Results: The patients and control group were comparable in age (48.1 ± 15.1 vs. 48.0 ± 15.1yrs; p=0.996). The control group had significantly higher ROM in the cervical (t= -6.82; p= 0.001), thoracic (t= -6.59; p= 0.001) and lumbar (t= -4.36; p= 0.001) spine respectively. There was significant inverse correlation between pain intensity and lumbar ROM in flexion (r = -0.402, p = 0.001) and extension (r = -0.303, p = 0.002) respectively. Pain duration was not significantly correlated with ROM in any of the spinal segments (p>0.05).

Conclusion: Patients with LBP had significantly lower cervical, thoracic and lumbar spine ROM compared with controls. Patients with higher pain intensity had lower lumbar spine ROM in flexion and extension respectively.

Keywords

Segmental spine range of motion; Pain characteristics; Low-back pain

Introduction

Low-Back Pain (LBP) is described as pain, muscle tension or stiffness localized below the costal margin and above the inferior gluteal folds with or without leg pain [1]. LBP is a major public health problem globally [2] with a high economic loss [3] and reduced work productivity [4]. As a result, LBP is considered the medical disaster of the 20th century with its effects reverberating into the new millennium [5]. Epidemiological studies have indicated that about 80% of the population experiences LBP during their active lives [6].

Low-Back Pain is a complicated condition which affects the psychosocial and physiological aspects of the patient [7-10]. Associated physiologic impairment of pain, decrease muscular strength and endurance, functional limitations and loss of spinal range of motion among others are the most common reason for seeking treatment among patients with LBP [11-13]. Loss of spinal range of motion is often considered a cause as well as a consequence of LBP [14]. However, there are conflicting findings in studies investigating lumbar spine mobility in patients with LBP. Some studies have found reduced lumbar spine mobility [15-19] while others reported no difference in spine mobility and alignment of the lumbar spine in patients with LBP [12,20-22]. Conversely, some others reported increased lumbar mobility in patients with LBP [23-25].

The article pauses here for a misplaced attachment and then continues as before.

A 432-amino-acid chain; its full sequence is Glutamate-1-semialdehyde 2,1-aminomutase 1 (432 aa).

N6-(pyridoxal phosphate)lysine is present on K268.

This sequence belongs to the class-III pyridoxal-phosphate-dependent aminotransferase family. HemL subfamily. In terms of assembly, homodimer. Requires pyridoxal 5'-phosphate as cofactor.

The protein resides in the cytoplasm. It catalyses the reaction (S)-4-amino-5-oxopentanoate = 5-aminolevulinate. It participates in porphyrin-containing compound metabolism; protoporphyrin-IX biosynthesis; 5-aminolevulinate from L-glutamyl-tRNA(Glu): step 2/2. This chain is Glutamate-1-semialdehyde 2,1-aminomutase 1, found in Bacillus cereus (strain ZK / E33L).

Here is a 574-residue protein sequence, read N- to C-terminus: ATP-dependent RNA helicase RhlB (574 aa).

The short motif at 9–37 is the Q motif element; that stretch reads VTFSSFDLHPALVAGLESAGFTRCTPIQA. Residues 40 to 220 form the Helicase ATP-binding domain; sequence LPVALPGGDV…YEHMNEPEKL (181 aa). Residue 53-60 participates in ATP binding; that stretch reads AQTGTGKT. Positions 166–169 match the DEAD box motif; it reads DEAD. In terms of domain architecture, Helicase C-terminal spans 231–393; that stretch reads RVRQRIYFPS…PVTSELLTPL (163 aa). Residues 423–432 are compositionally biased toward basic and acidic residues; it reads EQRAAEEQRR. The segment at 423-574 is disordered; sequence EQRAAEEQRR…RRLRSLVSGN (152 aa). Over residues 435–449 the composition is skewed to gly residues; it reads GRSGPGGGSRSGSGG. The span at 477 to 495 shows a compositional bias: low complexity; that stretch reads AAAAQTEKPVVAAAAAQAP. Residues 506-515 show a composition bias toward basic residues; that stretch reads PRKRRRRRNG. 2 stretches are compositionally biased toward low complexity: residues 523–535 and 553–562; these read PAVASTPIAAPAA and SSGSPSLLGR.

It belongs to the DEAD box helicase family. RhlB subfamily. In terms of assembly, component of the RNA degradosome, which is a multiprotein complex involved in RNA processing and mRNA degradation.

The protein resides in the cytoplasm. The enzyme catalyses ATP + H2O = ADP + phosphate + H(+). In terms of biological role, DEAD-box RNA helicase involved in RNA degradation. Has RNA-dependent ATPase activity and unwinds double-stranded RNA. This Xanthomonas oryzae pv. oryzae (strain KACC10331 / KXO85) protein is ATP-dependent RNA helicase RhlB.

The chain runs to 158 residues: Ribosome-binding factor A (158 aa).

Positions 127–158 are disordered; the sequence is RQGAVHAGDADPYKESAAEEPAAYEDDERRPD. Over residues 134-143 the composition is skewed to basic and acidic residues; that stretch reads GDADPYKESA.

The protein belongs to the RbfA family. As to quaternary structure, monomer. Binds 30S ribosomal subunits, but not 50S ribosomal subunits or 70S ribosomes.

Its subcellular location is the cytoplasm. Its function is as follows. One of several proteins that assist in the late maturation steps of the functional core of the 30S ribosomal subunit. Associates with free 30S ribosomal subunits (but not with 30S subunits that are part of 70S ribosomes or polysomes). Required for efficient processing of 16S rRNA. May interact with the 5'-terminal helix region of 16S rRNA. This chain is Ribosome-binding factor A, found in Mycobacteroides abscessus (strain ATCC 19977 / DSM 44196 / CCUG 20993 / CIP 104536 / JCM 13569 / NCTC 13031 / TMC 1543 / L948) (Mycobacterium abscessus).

Notwithstanding, spinal mobility and alignment are important factors for spinal function [11]. Persons with positive history of frequent episodes of LBP often present with altered spinal mobility at the lumbar spine [16], which may influence movement in other parts of the spine [26]. However, the influence of pain characteristics on the segmental mobility of the spine in patients with LBP seems inconclusive and controvertible. Therefore, this study compared cervical, thoracic and lumbar spine Range of Motion (ROM) of patients with Low-Back Pain (LBP) and their age, sex and somatotype-matched healthy controls. The study also investigated the influence of selected pain characteristics (intensity and duration of pain) on spinal range of motion in the patients.